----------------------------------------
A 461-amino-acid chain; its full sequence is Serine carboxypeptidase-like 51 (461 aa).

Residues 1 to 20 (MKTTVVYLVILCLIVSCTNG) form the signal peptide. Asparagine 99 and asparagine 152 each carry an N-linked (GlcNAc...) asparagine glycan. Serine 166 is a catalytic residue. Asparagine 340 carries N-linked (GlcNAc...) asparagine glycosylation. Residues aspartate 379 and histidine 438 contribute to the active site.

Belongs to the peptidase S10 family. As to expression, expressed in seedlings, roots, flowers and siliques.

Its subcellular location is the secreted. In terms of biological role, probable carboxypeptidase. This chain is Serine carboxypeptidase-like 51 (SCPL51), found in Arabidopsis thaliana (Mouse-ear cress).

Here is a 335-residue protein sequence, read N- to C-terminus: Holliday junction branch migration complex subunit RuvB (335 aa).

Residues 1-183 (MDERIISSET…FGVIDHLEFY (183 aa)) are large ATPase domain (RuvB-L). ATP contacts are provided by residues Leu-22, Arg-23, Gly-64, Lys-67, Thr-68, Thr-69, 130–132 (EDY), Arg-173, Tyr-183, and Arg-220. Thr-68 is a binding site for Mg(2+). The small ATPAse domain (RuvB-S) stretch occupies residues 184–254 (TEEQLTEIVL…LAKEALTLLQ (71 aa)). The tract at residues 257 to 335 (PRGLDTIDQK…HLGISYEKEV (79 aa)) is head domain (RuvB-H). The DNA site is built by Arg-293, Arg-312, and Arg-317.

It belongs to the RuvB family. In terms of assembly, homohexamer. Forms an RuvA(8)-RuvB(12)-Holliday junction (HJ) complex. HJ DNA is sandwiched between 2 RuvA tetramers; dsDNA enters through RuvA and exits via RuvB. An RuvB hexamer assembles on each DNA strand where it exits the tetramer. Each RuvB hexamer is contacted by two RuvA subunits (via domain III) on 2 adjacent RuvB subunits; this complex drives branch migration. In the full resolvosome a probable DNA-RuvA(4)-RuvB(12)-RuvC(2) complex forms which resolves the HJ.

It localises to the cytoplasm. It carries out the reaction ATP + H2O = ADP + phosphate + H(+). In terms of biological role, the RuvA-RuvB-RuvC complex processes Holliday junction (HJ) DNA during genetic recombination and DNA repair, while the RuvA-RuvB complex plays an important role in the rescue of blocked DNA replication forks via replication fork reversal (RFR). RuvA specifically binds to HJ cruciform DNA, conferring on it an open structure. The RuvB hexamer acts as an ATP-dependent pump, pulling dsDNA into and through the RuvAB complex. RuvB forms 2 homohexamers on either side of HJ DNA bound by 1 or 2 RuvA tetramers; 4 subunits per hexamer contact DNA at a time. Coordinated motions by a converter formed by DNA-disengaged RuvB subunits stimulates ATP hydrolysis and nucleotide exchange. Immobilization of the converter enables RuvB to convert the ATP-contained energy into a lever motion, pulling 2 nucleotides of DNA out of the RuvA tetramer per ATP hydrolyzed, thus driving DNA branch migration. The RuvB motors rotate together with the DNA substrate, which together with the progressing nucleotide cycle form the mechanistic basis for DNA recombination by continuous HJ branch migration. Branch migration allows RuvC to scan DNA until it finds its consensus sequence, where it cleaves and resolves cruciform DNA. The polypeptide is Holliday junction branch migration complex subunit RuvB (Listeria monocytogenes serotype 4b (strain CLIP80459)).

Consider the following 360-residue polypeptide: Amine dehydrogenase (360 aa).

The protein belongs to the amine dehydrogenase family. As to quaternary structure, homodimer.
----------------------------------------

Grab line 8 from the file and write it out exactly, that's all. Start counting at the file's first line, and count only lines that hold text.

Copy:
It localises to the cytoplasm. It carries out the reaction ATP + H2O = ADP + phosphate + H(+). In terms of biological role, the RuvA-RuvB-RuvC complex processes Holliday junction (HJ) DNA during genetic recombination and DNA repair, while the RuvA-RuvB complex plays an important role in the rescue of blocked DNA replication forks via replication fork reversal (RFR). RuvA specifically binds to HJ cruciform DNA, conferring on it an open structure. The RuvB hexamer acts as an ATP-dependent pump, pulling dsDNA into and through the RuvAB complex. RuvB forms 2 homohexamers on either side of HJ DNA bound by 1 or 2 RuvA tetramers; 4 subunits per hexamer contact DNA at a time. Coordinated motions by a converter formed by DNA-disengaged RuvB subunits stimulates ATP hydrolysis and nucleotide exchange. Immobilization of the converter enables RuvB to convert the ATP-contained energy into a lever motion, pulling 2 nucleotides of DNA out of the RuvA tetramer per ATP hydrolyzed, thus driving DNA branch migration. The RuvB motors rotate together with the DNA substrate, which together with the progressing nucleotide cycle form the mechanistic basis for DNA recombination by continuous HJ branch migration. Branch migration allows RuvC to scan DNA until it finds its consensus sequence, where it cleaves and resolves cruciform DNA. The polypeptide is Holliday junction branch migration complex subunit RuvB (Listeria monocytogenes serotype 4b (strain CLIP80459)).